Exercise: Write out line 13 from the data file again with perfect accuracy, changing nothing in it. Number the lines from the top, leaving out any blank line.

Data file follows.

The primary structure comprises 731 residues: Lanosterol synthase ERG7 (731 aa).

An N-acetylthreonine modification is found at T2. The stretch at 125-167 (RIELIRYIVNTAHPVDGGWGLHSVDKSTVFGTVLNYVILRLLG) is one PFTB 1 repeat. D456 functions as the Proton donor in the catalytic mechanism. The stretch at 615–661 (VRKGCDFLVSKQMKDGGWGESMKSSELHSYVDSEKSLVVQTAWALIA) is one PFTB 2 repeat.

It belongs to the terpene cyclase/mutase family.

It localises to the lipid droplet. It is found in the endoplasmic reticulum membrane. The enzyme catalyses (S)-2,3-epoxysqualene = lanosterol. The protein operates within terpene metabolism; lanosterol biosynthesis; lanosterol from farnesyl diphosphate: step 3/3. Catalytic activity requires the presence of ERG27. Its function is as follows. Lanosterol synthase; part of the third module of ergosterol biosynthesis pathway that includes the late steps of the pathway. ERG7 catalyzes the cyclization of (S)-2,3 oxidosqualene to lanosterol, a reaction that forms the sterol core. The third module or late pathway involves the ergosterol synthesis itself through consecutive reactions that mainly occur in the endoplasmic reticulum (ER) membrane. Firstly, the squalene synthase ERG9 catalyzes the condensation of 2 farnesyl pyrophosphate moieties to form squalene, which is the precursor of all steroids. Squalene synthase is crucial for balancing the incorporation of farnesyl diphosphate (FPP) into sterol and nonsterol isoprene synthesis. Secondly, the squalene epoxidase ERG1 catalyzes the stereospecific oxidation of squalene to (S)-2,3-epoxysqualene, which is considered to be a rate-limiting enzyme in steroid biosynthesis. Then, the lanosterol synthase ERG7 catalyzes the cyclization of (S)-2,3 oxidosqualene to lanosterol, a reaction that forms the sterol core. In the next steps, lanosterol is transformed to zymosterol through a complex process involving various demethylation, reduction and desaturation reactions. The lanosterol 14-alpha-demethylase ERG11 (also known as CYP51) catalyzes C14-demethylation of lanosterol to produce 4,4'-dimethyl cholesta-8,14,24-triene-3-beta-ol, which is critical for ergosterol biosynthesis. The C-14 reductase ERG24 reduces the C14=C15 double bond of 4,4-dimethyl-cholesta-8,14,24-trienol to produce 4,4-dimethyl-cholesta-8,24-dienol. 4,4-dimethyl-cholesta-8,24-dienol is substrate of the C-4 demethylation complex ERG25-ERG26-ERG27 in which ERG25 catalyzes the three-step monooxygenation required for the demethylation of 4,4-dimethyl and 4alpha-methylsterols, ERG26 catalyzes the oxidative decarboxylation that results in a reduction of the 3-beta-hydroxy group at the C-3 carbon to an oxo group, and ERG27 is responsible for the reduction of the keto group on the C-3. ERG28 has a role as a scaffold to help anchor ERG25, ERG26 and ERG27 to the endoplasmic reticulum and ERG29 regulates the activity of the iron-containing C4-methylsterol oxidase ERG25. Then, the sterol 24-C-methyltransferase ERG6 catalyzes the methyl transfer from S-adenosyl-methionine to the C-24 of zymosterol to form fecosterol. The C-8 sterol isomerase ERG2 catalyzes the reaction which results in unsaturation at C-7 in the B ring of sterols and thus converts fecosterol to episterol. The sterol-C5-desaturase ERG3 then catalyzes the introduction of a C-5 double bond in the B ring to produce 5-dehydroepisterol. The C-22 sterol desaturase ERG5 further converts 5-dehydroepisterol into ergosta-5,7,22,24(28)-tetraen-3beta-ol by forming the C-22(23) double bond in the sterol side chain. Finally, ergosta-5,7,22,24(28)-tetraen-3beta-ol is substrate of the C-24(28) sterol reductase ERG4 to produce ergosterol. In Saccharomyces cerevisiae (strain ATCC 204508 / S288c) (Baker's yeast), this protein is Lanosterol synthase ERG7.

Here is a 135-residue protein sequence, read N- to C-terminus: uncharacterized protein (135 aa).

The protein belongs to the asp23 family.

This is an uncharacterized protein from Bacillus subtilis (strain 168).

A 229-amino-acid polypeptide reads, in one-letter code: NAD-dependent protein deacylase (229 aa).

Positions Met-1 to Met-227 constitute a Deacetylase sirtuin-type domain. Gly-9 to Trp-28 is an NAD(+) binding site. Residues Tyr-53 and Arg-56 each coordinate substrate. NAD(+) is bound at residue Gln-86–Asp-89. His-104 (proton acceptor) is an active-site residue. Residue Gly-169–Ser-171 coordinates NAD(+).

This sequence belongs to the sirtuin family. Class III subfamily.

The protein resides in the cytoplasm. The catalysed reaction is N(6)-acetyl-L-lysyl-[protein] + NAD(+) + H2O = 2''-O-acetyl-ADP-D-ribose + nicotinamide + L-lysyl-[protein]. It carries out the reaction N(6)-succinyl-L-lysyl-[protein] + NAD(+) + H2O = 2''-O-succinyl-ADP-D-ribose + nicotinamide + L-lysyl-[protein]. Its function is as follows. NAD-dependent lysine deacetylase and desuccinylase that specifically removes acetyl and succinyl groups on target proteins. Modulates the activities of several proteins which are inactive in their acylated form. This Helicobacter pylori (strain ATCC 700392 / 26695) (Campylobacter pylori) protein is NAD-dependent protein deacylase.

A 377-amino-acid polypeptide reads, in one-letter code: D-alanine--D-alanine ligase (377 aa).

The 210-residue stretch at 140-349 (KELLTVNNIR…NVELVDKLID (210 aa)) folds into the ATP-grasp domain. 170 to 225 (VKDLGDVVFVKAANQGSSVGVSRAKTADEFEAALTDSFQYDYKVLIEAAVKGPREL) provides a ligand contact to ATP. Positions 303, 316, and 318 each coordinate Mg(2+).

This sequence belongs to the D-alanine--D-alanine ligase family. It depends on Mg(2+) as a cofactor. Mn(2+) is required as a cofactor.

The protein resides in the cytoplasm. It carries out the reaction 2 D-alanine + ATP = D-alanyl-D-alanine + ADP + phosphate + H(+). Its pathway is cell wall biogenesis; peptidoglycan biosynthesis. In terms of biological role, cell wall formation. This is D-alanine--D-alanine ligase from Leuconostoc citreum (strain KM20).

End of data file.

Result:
The 210-residue stretch at 140-349 (KELLTVNNIR…NVELVDKLID (210 aa)) folds into the ATP-grasp domain. 170 to 225 (VKDLGDVVFVKAANQGSSVGVSRAKTADEFEAALTDSFQYDYKVLIEAAVKGPREL) provides a ligand contact to ATP. Positions 303, 316, and 318 each coordinate Mg(2+).